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Text of a letter sent from President Bush to US Congress about Iran
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posted March 14, 2001 09:54
WASHINGTON, March 13 /U.S. Newswire/ --
TO THE CONGRESS OF THE UNITED STATES:
Section 202(d) of the National Emergencies Act (50 U.S.C. 1622(d)) provides for the automatic termination of a national emergency unless, prior to the anniversary date of its declaration, the President publishes in the Federal Register and transmits to the Congress a notice stating that the emergency is to continue in effect beyond the anniversary date. In accordance with this provision, I have sent the enclosed notice, stating that the emergency declared with respect to Iran is to continue in effect beyond March 15, 2001, to the Federal Register for publication. The most recent notice continuing this emergency was published in the Federal Register on March 14, 2000.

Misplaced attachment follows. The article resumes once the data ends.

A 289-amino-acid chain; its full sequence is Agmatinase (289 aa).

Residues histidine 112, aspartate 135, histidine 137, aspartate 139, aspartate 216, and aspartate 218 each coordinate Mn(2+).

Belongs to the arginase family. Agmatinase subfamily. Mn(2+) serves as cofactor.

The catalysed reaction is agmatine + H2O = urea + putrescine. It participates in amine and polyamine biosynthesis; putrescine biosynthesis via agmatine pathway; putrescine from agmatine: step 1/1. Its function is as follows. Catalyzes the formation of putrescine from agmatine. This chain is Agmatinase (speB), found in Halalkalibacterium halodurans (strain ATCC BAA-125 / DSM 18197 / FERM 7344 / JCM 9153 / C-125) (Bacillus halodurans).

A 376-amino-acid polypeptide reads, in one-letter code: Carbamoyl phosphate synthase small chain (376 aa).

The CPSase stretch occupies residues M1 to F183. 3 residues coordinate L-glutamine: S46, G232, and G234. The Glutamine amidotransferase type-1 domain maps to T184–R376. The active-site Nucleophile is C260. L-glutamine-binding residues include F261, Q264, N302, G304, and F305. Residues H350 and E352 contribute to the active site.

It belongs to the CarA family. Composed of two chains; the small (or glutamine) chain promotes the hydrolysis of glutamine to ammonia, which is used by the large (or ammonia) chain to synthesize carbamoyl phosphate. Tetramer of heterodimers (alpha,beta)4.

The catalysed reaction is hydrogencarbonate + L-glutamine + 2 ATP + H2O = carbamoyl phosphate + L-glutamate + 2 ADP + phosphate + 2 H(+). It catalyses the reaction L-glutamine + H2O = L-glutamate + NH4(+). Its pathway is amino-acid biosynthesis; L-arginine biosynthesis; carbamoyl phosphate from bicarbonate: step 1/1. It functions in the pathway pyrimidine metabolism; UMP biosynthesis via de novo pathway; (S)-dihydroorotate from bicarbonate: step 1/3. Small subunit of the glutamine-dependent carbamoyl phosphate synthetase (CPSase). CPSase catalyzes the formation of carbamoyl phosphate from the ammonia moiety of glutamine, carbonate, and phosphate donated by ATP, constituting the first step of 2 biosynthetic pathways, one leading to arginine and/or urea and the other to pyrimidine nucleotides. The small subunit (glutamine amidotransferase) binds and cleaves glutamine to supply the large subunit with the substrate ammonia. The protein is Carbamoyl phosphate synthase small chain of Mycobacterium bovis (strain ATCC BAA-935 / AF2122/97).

The crisis constituted by the actions and policies of the Government of Iran, including its support for international terrorism, efforts to undermine Middle East peace, and acquisition of weapons of mass destruction and the means to deliver them, that led to the declaration of a national emergency on March 15, 1995, has not been resolved. These actions and policies are contrary to the interests of the United States in the region and threaten vital interests of the national security, foreign policy, and economy of the United States. For these reasons, I have determined that I must continue the declaration of national emergency with respect to Iran necessary to maintain comprehensive sanctions against Iran to respond to this threat.
GEORGE W. BUSH
posted March 14, 2001 12:31
By BARRY SCHWEID, AP Diplomatic Writer
WASHINGTON (AP) - Secretary of State Colin Powell (news - web sites) on Wednesday criticized Russia for cutting a new weapons deal with Iran. ``It is not wise to invest in regimes that do not follow international standards of behavior,'' Powell said.
Testifying before a friendly Senate Budget Committee, Powell said the Bush administration will pursue a ``realistic'' policy toward Moscow, intending to nudge Russia into a better relationship.